During a press conference on Friday, June 4, Gov. Kate Brown said face mask, physical distancing and business capacity requirements would be eliminated statewide when 70 percent of Oregon adults have received at least one dose of a COVID-19 vaccine.

As of the governor’s announcement, the state was about 127,000 shots shy of the mark, at 66.2 percent. Tens of thousands of doses have been added to the count since, and at the present rate, 70 percent could be achieved by next week. The running seven-day average as of Monday was 14,545 doses per day, but it’s not clear how many of those are second doses and thus would not contribute to the percentage total.

Once 70 percent of Oregonians age 18 and older have received a shot, Brown said, the state will take the following steps:

• Oregon’s risk level framework, including all county-based metrics and health and safety restrictions, will be lifted. This includes mask, physical distancing, and capacity limit requirements.

• The state will not require masks and face coverings in almost all settings, with some exceptions following federal guidance, including airports, public transit, and health care settings.

• Because the same mask and social distancing rules will apply for all individuals — vaccinated or unvaccinated — vaccine verification will not be necessary.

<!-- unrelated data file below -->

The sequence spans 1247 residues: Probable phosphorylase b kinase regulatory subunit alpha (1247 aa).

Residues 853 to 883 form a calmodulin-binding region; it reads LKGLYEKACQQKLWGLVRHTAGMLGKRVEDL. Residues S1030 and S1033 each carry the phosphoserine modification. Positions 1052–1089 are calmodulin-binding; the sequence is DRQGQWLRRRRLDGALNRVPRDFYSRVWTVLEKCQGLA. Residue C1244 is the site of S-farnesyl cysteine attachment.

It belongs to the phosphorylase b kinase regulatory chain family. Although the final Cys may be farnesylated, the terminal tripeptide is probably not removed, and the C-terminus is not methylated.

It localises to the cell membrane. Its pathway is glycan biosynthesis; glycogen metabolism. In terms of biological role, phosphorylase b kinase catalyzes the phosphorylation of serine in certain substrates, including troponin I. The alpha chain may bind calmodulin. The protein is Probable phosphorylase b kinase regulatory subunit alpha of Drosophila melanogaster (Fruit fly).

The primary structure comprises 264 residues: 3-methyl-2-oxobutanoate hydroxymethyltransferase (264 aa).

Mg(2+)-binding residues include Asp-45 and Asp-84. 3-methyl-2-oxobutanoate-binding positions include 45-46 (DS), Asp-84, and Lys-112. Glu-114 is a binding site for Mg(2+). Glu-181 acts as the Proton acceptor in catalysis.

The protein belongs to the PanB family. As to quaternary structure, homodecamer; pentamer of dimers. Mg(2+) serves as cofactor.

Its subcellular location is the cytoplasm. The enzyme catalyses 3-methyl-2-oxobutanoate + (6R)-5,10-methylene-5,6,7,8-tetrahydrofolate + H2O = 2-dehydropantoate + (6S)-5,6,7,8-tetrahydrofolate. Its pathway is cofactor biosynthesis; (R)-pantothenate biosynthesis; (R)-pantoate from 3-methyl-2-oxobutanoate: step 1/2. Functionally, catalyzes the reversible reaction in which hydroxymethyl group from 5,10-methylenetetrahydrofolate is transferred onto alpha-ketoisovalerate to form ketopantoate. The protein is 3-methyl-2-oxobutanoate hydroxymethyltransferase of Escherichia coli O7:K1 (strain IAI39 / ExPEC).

• It will still be strongly recommended that unvaccinated individuals and other vulnerable individuals continue to wear masks and practice other health and safety measures to stay safe from COVID-19.

Oregon Occupational Safety and Health, which has been primarily responsible for enforcing guidelines through its oversight of workplaces, said Tuesday it would repeal parts of its “permanent” COVID-19 rule in accordance with the governor’s announcement.

“Oregon OSHA intends to repeal the basic face covering and physical distancing requirements of its COVID-19 rule when the state reaches 70 percent of its adults vaccinated against the virus with at least one dose,” the agency said in a press release, which noted that the agency would begin discussions with stakeholders June 14 to determine if other provisions should be repealed.

Lincoln County Public Health Deputy Director Florence Pourtal told the Lincoln County Board of Commissioners on Monday that the county currently has the fifth highest vaccination rate in the state, as well as the fifth lowest infection rate.

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